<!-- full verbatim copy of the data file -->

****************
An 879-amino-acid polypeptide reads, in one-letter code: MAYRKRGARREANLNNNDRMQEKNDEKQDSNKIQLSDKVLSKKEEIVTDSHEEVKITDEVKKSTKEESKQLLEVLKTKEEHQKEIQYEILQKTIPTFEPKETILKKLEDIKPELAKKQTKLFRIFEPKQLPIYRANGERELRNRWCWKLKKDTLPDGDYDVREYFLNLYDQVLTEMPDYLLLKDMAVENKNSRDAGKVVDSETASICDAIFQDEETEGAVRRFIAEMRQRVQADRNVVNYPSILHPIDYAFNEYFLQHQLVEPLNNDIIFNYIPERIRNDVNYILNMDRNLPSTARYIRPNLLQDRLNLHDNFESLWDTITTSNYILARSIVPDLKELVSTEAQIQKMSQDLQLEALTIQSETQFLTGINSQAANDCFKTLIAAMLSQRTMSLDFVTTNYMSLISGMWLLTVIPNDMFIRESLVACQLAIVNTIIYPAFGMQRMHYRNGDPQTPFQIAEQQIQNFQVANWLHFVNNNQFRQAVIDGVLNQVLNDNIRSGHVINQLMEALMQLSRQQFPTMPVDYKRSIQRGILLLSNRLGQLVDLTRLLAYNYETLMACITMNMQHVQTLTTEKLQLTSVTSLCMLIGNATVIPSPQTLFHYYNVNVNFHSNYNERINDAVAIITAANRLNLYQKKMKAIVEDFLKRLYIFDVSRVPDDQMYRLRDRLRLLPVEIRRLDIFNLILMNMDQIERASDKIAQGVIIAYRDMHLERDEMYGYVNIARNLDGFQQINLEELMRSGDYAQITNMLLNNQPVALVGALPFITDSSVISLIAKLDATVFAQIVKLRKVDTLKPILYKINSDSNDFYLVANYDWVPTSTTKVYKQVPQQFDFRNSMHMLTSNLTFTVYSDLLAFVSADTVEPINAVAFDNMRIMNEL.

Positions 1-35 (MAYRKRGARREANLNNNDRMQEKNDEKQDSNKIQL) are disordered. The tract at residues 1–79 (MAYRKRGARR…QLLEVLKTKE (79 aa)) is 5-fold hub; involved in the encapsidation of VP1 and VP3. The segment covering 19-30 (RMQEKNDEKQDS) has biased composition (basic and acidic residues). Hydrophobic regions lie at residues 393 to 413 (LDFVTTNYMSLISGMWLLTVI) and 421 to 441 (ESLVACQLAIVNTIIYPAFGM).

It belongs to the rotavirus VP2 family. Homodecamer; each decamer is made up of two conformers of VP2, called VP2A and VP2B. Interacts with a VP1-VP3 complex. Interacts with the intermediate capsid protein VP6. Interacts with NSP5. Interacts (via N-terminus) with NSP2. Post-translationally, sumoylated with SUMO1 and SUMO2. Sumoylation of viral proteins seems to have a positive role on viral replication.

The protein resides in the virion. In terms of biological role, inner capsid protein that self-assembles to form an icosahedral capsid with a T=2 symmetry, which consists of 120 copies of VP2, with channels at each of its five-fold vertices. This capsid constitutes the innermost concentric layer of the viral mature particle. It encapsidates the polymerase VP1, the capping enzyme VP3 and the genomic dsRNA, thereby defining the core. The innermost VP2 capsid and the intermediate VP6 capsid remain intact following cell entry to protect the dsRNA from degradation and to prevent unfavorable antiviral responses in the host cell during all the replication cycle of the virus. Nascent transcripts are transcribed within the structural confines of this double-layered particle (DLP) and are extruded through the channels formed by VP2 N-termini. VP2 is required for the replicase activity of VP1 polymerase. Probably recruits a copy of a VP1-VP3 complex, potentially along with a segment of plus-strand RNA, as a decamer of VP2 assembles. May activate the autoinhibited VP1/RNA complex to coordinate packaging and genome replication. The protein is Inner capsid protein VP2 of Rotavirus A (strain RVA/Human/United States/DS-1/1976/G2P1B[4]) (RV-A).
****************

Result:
An 879-amino-acid polypeptide reads, in one-letter code: MAYRKRGARREANLNNNDRMQEKNDEKQDSNKIQLSDKVLSKKEEIVTDSHEEVKITDEVKKSTKEESKQLLEVLKTKEEHQKEIQYEILQKTIPTFEPKETILKKLEDIKPELAKKQTKLFRIFEPKQLPIYRANGERELRNRWCWKLKKDTLPDGDYDVREYFLNLYDQVLTEMPDYLLLKDMAVENKNSRDAGKVVDSETASICDAIFQDEETEGAVRRFIAEMRQRVQADRNVVNYPSILHPIDYAFNEYFLQHQLVEPLNNDIIFNYIPERIRNDVNYILNMDRNLPSTARYIRPNLLQDRLNLHDNFESLWDTITTSNYILARSIVPDLKELVSTEAQIQKMSQDLQLEALTIQSETQFLTGINSQAANDCFKTLIAAMLSQRTMSLDFVTTNYMSLISGMWLLTVIPNDMFIRESLVACQLAIVNTIIYPAFGMQRMHYRNGDPQTPFQIAEQQIQNFQVANWLHFVNNNQFRQAVIDGVLNQVLNDNIRSGHVINQLMEALMQLSRQQFPTMPVDYKRSIQRGILLLSNRLGQLVDLTRLLAYNYETLMACITMNMQHVQTLTTEKLQLTSVTSLCMLIGNATVIPSPQTLFHYYNVNVNFHSNYNERINDAVAIITAANRLNLYQKKMKAIVEDFLKRLYIFDVSRVPDDQMYRLRDRLRLLPVEIRRLDIFNLILMNMDQIERASDKIAQGVIIAYRDMHLERDEMYGYVNIARNLDGFQQINLEELMRSGDYAQITNMLLNNQPVALVGALPFITDSSVISLIAKLDATVFAQIVKLRKVDTLKPILYKINSDSNDFYLVANYDWVPTSTTKVYKQVPQQFDFRNSMHMLTSNLTFTVYSDLLAFVSADTVEPINAVAFDNMRIMNEL.

Positions 1-35 (MAYRKRGARREANLNNNDRMQEKNDEKQDSNKIQL) are disordered. The tract at residues 1–79 (MAYRKRGARR…QLLEVLKTKE (79 aa)) is 5-fold hub; involved in the encapsidation of VP1 and VP3. The segment covering 19-30 (RMQEKNDEKQDS) has biased composition (basic and acidic residues). Hydrophobic regions lie at residues 393 to 413 (LDFVTTNYMSLISGMWLLTVI) and 421 to 441 (ESLVACQLAIVNTIIYPAFGM).

It belongs to the rotavirus VP2 family. Homodecamer; each decamer is made up of two conformers of VP2, called VP2A and VP2B. Interacts with a VP1-VP3 complex. Interacts with the intermediate capsid protein VP6. Interacts with NSP5. Interacts (via N-terminus) with NSP2. Post-translationally, sumoylated with SUMO1 and SUMO2. Sumoylation of viral proteins seems to have a positive role on viral replication.

The protein resides in the virion. In terms of biological role, inner capsid protein that self-assembles to form an icosahedral capsid with a T=2 symmetry, which consists of 120 copies of VP2, with channels at each of its five-fold vertices. This capsid constitutes the innermost concentric layer of the viral mature particle. It encapsidates the polymerase VP1, the capping enzyme VP3 and the genomic dsRNA, thereby defining the core. The innermost VP2 capsid and the intermediate VP6 capsid remain intact following cell entry to protect the dsRNA from degradation and to prevent unfavorable antiviral responses in the host cell during all the replication cycle of the virus. Nascent transcripts are transcribed within the structural confines of this double-layered particle (DLP) and are extruded through the channels formed by VP2 N-termini. VP2 is required for the replicase activity of VP1 polymerase. Probably recruits a copy of a VP1-VP3 complex, potentially along with a segment of plus-strand RNA, as a decamer of VP2 assembles. May activate the autoinhibited VP1/RNA complex to coordinate packaging and genome replication. The protein is Inner capsid protein VP2 of Rotavirus A (strain RVA/Human/United States/DS-1/1976/G2P1B[4]) (RV-A).